Case Report

A Rare Appendix Fibromatosis Mimicking a Gastrointestinal Stromal Tumor: A Case Report


  • Elbrus Zarbaliyev
  • Murat Sevmiş
  • Payam Hacısalihoğlu
  • Serap Baş
  • Mehmet Çağlıkülekçi

Received Date: 17.03.2021 Accepted Date: 30.04.2021 Turk J Colorectal Dis 2021;31(3):272-274

A 46-year-old male patient with an abdominal pain complaint and a palpable abdominal mass applied to our general surgery outpatient clinic. The computed tomography revealed a well-circumscribed solid mass, approximately 12 cm in diameter, which is thought to be a gastrointestinal stromal tumor originating from the cecum. The colonoscopy detected an external pressure on the cecum. No remarkable feature was noted in the patient’s history. Right hemicolectomy was performed. Pathological examination revealed a collagen-rich hypocellular mesenchymal tumor originating from the appendiceal wall, which was negatively stained with CD117 and DOG-1 immunohistochemical antibodies. The histopathological diagnosis revealed a fibromatous lesion (desmoid tumor). The patient was discharged on postoperative day 6 and was transferred to the oncology service.

Keywords: Appendix tumor, desmoid tumor, intraperitoneal fibromatosis, intraabdominal mass


Desmoid tumors are fibromatous masses with an incidence of 2-4/1,000,000 per year, which are histologically composed of spindle cells abundantly surrounded by collagen.1,2 Surrounding tissue invasion and after resection recurrence is seen but does not metastasize in desmoid tumors.1,3 Desmoid tumors are seen in different parts of the body; however, intraperitoneal desmoid tumors are very rare. Thirty percent of the intraperitoneal desmoid tumors occur sporadically in the mesentery root or pelvis. These tumors develop in patients with familial adenomatous polyposis (FAP), Gardner syndrome, and adenomatous polyposis coli (APC) mutation.1,2,4 Studies reported that desmoid tumors developed following gastrointestinal stromal tumors (GISTs) resection.4 Other more common intraperitoneal masses should be considered in the differential diagnosis before desmoid tumors in patients with palpable mass and compression symptoms. Surgery is primarily preferred for intraperitoneal desmoid tumor treatment; however, resection is impossible in some cases.5,6 Presented herein is a 46-year-old male patient who underwent right hemicolectomy with a preliminary diagnosis of GIST and had a pathological diagnosis of an appendiceal desmoid tumor.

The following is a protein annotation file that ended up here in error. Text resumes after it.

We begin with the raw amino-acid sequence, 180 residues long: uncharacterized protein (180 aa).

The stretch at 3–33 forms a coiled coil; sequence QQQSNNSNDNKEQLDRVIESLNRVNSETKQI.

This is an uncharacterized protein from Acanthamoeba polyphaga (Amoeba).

Case Report

A 46-year-old male patient complained of a right lower quadrant mass. The intravenous contrast-enhanced abdominal computed tomography (CT) revealed a well-circumscribed mass, 12 cm in diameter, with smooth borders originating from the cecum. (Figure 1a). The patient’s tumor markers were within normal limits. A colonoscopy was performed and no feature was observed in the cecum other than the external compression. A positron emission tomography (PET)/CT was performed with Fluorine-18 Fluorodeoxyglucose (F18-FDG). The Maximum standard unit value of the mass was 6.29. (Figure 1b). The patient applied to our clinic for surgery and was operated with a pre-diagnosis of GIST of cecal origin. During the surgery, the mass was observed to be localized in the ileocecal region, which caused traction to the right ureter (Figure 2). Right hemicolectomy and ileotransversostomy were performed. Pathological macroscopic examination revealed a mass originating from the appendiceal wall. Microscopic interpretation revealed a hypocellular mesenchymal collagen-rich tumor. The tumor was negative with CD117, CD34, desmin, calretinin (-), and S-100, and positive with cyclin D-1, b-catenin, and androgen receptor, immunohistochemically. Ki-67 proliferation index of the tumor was 3%-4%. The tumor was diagnosed as fibromatosis (desmoid tumor) (Figure 3). The patient was discharged without any complications on postoperative day 5.